1,400 more people are accessing mental health services every day, compared to 2010/11.
NHS figures suggest this but we can’t know for sure yet. Changes to the way these figures are gathered means it's not possible to calculate exactly how the number of people accessing mental health services has changed since 2010.
“If we look at what is happening in relation to mental health treatment in the National Health Service, we see 1,400 more people every day accessing mental health services.”
Theresa May, 11 January 2017
The Department of Health told us that the Prime Minister was referring to the difference between the number of patients using NHS mental health services in 2010/11 and 2014/15.
However, changes to the way information about mental health service users are collected means that the figures for these two years aren’t directly comparable. That means we can’t say for sure how the numbers of people being treated has changed. We’ve asked the NHS for more information so we can judge the figures.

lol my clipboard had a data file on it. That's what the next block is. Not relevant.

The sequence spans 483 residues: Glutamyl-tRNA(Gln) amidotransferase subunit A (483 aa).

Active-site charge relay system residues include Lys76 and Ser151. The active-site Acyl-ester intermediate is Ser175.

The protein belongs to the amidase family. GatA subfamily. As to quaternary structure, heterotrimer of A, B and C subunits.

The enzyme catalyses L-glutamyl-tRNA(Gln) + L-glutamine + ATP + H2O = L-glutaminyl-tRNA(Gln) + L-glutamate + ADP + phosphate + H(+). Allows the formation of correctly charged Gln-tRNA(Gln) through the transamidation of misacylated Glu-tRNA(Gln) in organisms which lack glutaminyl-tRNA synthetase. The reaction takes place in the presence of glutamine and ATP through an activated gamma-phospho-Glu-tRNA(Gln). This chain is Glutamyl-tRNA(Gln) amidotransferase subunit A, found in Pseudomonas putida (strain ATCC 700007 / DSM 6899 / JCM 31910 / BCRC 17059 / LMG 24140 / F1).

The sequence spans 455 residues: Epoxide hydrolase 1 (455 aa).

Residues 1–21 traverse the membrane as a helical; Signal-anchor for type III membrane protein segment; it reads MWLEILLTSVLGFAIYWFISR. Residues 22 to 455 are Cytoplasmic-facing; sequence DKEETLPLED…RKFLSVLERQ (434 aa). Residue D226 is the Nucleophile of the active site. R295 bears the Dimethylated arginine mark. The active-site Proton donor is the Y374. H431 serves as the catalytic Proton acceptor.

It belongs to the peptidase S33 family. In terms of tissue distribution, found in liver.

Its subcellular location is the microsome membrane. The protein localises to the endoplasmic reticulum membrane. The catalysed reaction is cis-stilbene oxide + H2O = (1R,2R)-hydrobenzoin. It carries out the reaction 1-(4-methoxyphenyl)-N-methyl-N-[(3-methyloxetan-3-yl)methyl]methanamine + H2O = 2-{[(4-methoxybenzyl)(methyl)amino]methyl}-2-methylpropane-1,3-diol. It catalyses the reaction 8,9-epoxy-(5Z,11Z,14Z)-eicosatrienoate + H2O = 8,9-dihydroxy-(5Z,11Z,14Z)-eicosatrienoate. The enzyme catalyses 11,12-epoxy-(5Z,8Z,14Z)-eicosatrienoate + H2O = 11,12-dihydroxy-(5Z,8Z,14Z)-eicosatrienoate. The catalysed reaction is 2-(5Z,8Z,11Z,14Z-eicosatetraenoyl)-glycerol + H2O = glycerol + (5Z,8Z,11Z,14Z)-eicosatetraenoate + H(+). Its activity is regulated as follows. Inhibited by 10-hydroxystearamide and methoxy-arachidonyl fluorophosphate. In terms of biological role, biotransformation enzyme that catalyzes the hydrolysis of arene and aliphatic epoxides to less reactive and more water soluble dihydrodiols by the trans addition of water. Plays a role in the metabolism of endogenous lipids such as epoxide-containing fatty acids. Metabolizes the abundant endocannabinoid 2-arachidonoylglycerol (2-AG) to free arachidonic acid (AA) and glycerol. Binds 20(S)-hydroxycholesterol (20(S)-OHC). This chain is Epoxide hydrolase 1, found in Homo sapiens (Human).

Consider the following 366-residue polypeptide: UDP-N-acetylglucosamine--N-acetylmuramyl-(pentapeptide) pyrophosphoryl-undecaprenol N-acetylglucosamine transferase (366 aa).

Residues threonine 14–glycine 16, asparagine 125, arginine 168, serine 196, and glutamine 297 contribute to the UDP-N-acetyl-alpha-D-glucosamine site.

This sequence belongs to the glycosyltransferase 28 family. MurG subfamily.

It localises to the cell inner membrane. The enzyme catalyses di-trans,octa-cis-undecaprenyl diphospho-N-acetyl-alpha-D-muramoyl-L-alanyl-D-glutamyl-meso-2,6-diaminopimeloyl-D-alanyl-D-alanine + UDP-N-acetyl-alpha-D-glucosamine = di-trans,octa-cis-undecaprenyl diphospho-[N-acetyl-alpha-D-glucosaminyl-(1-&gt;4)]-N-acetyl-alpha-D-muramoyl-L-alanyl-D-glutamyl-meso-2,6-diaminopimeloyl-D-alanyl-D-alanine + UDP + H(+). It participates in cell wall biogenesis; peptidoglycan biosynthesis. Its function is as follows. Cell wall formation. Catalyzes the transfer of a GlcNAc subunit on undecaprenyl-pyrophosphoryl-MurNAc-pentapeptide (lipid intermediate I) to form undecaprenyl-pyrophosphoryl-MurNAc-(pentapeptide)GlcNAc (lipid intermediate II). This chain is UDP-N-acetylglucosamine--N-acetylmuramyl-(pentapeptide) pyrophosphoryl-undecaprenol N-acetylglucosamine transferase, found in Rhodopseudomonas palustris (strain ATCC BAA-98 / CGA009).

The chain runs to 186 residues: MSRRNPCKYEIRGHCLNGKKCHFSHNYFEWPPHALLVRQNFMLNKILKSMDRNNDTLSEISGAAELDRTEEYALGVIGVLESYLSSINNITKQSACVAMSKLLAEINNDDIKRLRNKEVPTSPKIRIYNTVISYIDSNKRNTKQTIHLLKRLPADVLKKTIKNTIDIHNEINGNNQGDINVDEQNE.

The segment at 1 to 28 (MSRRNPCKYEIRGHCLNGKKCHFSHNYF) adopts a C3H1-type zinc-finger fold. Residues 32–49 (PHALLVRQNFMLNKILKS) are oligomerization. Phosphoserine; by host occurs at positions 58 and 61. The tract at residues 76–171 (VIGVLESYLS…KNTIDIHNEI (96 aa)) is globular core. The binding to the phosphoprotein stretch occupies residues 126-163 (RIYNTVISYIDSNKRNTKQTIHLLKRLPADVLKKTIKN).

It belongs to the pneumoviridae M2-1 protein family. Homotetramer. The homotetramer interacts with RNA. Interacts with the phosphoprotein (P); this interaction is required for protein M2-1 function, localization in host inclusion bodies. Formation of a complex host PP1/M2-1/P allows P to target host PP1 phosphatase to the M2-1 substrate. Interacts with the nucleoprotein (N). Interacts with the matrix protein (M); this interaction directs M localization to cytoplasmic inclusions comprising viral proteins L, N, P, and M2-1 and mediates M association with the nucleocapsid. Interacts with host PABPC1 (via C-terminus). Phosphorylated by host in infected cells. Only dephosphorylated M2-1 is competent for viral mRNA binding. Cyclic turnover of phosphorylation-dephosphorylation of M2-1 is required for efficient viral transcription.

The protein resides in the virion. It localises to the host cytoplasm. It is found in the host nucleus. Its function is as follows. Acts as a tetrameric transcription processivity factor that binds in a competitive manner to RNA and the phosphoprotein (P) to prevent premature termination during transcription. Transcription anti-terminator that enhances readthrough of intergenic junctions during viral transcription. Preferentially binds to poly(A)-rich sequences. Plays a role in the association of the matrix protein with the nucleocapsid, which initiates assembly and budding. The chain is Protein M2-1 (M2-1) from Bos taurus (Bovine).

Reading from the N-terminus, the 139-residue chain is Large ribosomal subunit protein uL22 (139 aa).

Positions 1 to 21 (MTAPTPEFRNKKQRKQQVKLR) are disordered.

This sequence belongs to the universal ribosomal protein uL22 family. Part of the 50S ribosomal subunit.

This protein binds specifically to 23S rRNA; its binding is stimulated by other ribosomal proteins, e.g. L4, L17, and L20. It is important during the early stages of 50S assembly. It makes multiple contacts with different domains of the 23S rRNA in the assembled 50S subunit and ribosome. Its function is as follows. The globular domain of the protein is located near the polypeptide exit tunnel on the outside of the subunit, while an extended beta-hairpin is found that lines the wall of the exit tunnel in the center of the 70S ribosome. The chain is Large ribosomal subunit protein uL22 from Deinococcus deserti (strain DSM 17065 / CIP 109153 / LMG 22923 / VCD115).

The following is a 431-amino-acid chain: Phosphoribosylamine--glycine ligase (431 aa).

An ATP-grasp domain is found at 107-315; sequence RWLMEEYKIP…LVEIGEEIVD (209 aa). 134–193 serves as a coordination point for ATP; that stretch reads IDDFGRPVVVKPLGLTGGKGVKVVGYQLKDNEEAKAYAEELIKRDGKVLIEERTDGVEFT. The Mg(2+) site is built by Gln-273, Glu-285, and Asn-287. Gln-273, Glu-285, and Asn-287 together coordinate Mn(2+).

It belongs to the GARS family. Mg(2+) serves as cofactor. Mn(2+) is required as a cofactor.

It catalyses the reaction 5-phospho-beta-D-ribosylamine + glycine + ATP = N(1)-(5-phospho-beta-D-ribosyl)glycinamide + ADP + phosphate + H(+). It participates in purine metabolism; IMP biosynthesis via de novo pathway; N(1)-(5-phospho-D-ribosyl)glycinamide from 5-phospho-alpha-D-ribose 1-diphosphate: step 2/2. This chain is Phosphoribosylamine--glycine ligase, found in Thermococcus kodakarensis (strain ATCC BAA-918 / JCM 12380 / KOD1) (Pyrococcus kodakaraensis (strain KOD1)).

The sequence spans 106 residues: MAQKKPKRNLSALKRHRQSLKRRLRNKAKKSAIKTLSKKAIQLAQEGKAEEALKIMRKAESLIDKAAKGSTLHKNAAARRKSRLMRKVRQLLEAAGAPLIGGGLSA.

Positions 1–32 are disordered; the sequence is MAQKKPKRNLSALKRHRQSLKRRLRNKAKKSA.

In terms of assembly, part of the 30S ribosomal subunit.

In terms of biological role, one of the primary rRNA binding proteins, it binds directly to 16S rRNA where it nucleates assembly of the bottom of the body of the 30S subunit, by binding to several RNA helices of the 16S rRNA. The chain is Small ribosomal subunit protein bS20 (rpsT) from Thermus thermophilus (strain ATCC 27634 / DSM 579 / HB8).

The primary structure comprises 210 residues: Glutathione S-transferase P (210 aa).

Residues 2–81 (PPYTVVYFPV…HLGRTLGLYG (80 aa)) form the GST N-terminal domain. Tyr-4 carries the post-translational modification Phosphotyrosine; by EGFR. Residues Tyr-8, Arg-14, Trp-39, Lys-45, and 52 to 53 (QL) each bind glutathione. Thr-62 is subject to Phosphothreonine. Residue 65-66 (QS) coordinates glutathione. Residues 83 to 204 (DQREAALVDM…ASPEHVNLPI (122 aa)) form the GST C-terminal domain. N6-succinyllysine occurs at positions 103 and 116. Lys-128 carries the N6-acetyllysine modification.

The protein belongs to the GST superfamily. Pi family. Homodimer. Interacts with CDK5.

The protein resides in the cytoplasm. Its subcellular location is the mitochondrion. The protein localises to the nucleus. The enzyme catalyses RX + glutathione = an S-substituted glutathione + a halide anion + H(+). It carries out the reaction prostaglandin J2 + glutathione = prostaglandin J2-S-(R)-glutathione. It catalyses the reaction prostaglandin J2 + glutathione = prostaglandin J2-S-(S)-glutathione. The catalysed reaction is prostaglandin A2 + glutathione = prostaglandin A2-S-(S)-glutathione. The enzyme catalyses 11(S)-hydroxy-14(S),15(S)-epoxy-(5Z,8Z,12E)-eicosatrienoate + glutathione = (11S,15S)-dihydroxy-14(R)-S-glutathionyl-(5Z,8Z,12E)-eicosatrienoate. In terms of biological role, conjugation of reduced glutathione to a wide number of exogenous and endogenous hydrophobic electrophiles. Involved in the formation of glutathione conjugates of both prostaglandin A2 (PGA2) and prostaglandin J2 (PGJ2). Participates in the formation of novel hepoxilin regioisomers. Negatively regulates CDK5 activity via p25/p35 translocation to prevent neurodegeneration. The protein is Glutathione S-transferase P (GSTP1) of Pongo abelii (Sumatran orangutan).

More recent figures have been published since the government made its calculations. These estimate that the number of patients using NHS mental health services was just under 1.8 million in 2015/16. In total the number of people using NHS services and independent mental health services funded by the NHS was just over this.
NHS Digital also told us that these figures don’t include people who just go to their GP about mental health issues or the Adult Improving Access to Psychological Therapies programme which provides therapies for people with anxiety and depression.
This factcheck is part of a roundup of Prime Minister's Questions. Read the roundup.
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